Tower of Babel: Plight of the Fanta chump
24 July 2009
It is a symptom of a young man's unrequited love for his female best friend that he is forever footing her soft drink bill. Cafebabel.com goes out in search of Spain's "Pagafantas" and his lovelorn brothers across the continent.
Internet usage of the Spanish term "pagafantas" has gone into overdrive in recent months. The phenomenon is driven by the significant increase in the number of posters promoting the Spanish film Pagafantas (2009).
Ever increasing cases of "pagafantismo" are a great subject for girl-talk. The term, derived from pagar – to pay, and fantas, the plural of the soft drink – refers to men who, due to timidity, never dare take affirmative action to win over the object of their affections. While they are waiting for the event to happen naturally, they end up paying for the lucky girl's expenses at the cinema, at the bar and in restaurants, in the hope that one day she realises that she’s with the man of her dreams. Which of course rarely happens.
The twist is that during this time, the woman readily confides in the man, getting intimate with him (which results in the poor "pagafantas" believing his chances of success are increasing). When, after several months or even years, the "pagafantas" plucks up the courage to declare his flame, the answer, inevitably, is as follows – "I see you as just a friend, you’ll make another girl very happy" (te veo como un amigo, harás muy feliz a otra chica) or "You’re like a brother to me" (eres como un hermano), which leaves a sad "pagafantas" regretting all the lost time spent chasing an unattainable dream.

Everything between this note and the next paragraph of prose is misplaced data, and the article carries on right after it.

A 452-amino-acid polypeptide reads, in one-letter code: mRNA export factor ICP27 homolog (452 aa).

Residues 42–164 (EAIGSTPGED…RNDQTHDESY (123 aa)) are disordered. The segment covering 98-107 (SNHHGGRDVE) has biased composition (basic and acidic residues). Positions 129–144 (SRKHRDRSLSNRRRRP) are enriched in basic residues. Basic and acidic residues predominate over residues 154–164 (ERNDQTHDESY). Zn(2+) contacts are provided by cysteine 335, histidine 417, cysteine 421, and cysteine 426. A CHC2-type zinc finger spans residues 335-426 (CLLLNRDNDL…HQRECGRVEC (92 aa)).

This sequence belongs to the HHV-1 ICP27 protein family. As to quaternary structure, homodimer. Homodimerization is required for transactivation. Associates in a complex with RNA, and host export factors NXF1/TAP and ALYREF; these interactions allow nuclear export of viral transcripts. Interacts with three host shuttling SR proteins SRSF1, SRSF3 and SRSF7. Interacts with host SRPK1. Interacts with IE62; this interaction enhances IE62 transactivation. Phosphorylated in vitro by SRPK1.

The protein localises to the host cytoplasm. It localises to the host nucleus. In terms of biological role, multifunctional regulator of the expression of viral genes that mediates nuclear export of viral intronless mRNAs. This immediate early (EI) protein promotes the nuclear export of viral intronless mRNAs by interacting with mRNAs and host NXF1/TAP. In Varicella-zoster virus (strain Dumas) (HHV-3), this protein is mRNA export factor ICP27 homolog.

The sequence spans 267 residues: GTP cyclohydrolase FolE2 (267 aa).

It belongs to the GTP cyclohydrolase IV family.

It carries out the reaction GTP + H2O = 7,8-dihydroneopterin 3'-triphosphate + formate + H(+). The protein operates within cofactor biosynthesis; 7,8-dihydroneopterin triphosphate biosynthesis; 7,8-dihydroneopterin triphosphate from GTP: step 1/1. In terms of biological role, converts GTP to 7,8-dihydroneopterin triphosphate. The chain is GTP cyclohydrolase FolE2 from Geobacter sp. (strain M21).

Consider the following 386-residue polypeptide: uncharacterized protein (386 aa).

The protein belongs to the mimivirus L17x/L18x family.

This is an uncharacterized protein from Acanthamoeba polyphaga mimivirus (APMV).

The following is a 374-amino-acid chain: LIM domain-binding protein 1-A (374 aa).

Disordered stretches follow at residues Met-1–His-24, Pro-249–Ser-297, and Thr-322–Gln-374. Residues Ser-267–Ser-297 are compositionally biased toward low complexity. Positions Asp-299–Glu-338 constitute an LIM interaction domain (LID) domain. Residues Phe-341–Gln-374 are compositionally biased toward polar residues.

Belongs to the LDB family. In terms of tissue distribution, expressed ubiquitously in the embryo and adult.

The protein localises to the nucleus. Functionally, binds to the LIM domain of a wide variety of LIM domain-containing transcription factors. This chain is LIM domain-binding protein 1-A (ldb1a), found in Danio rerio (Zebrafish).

The word "pagafantas" has no direct translation. Yet this type of chump is not exclusive to Spain – he is a global phenomenon. Wherever humanity resides, there will always be a "pagafantas" eating his heart out. In Britain, men often end up being that "shoulder to cry on" rather than coughing up the Fanta bill, whilst French women rely on their "bon copain" (good friend) in times of emotional need.
These terms for the supportive friend, however, do not fully do justice to the born loser that our pagafantas is. German and Polish women are somewhat crueller in their taunts, relying on the animal world to find a term suitable for these unfortunate suckers. Maskottchen (pet) and Klette (limpet) are some choice words thrown around by the Germans. Wierny jak pies (as loyal as a dog) comes from the Poles. In Italy, the now-defunct pop group 883, summed it up in their 1997 song La regola dell amico (Rules for friends) : La regola dell’amico non sbaglia mai/ Se sei amico di una donna/ Non ci combinerai niente/ Mai lo vorrai/ Rovinare un cosi bel rapport ) – "If you like a woman, be careful, don’t get too close or you’ll wind up just being her friend."
Álvaro Sánchez (Translation : darrenthomps)